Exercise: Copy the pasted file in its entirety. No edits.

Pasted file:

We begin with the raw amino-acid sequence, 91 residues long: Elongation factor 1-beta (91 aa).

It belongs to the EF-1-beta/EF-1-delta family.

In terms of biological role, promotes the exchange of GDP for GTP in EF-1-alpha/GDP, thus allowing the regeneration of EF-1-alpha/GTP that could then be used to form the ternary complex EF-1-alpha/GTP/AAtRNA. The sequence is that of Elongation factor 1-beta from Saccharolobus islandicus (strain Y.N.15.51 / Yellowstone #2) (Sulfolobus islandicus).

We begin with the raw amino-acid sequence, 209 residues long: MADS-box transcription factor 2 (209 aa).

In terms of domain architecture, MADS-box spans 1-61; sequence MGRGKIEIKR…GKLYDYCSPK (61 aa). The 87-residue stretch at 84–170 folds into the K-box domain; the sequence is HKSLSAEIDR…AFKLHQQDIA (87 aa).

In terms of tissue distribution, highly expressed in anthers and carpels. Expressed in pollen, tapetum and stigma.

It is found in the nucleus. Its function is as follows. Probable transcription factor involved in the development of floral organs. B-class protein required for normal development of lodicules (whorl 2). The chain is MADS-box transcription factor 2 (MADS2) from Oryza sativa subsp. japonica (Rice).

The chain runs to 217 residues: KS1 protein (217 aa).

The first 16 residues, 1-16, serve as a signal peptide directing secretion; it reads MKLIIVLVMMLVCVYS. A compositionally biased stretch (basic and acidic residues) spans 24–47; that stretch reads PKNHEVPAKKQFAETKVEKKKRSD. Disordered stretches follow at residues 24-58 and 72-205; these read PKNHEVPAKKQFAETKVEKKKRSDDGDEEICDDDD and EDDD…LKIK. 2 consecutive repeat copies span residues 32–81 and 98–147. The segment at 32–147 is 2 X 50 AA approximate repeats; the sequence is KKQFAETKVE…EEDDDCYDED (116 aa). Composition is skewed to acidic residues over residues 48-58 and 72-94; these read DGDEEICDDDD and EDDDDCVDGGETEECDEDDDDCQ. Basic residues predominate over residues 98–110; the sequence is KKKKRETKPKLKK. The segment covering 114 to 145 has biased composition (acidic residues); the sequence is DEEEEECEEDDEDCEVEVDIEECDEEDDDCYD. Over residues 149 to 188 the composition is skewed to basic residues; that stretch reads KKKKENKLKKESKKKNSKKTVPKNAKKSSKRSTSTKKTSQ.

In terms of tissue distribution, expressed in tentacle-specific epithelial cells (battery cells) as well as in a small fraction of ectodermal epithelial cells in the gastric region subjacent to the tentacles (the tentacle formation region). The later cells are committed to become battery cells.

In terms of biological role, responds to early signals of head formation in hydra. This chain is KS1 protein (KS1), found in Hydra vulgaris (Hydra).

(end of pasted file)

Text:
We begin with the raw amino-acid sequence, 91 residues long: Elongation factor 1-beta (91 aa).

It belongs to the EF-1-beta/EF-1-delta family.

In terms of biological role, promotes the exchange of GDP for GTP in EF-1-alpha/GDP, thus allowing the regeneration of EF-1-alpha/GTP that could then be used to form the ternary complex EF-1-alpha/GTP/AAtRNA. The sequence is that of Elongation factor 1-beta from Saccharolobus islandicus (strain Y.N.15.51 / Yellowstone #2) (Sulfolobus islandicus).

We begin with the raw amino-acid sequence, 209 residues long: MADS-box transcription factor 2 (209 aa).

In terms of domain architecture, MADS-box spans 1-61; sequence MGRGKIEIKR…GKLYDYCSPK (61 aa). The 87-residue stretch at 84–170 folds into the K-box domain; the sequence is HKSLSAEIDR…AFKLHQQDIA (87 aa).

In terms of tissue distribution, highly expressed in anthers and carpels. Expressed in pollen, tapetum and stigma.

It is found in the nucleus. Its function is as follows. Probable transcription factor involved in the development of floral organs. B-class protein required for normal development of lodicules (whorl 2). The chain is MADS-box transcription factor 2 (MADS2) from Oryza sativa subsp. japonica (Rice).

The chain runs to 217 residues: KS1 protein (217 aa).

The first 16 residues, 1-16, serve as a signal peptide directing secretion; it reads MKLIIVLVMMLVCVYS. A compositionally biased stretch (basic and acidic residues) spans 24–47; that stretch reads PKNHEVPAKKQFAETKVEKKKRSD. Disordered stretches follow at residues 24-58 and 72-205; these read PKNHEVPAKKQFAETKVEKKKRSDDGDEEICDDDD and EDDD…LKIK. 2 consecutive repeat copies span residues 32–81 and 98–147. The segment at 32–147 is 2 X 50 AA approximate repeats; the sequence is KKQFAETKVE…EEDDDCYDED (116 aa). Composition is skewed to acidic residues over residues 48-58 and 72-94; these read DGDEEICDDDD and EDDDDCVDGGETEECDEDDDDCQ. Basic residues predominate over residues 98–110; the sequence is KKKKRETKPKLKK. The segment covering 114 to 145 has biased composition (acidic residues); the sequence is DEEEEECEEDDEDCEVEVDIEECDEEDDDCYD. Over residues 149 to 188 the composition is skewed to basic residues; that stretch reads KKKKENKLKKESKKKNSKKTVPKNAKKSSKRSTSTKKTSQ.

In terms of tissue distribution, expressed in tentacle-specific epithelial cells (battery cells) as well as in a small fraction of ectodermal epithelial cells in the gastric region subjacent to the tentacles (the tentacle formation region). The later cells are committed to become battery cells.

In terms of biological role, responds to early signals of head formation in hydra. This chain is KS1 protein (KS1), found in Hydra vulgaris (Hydra).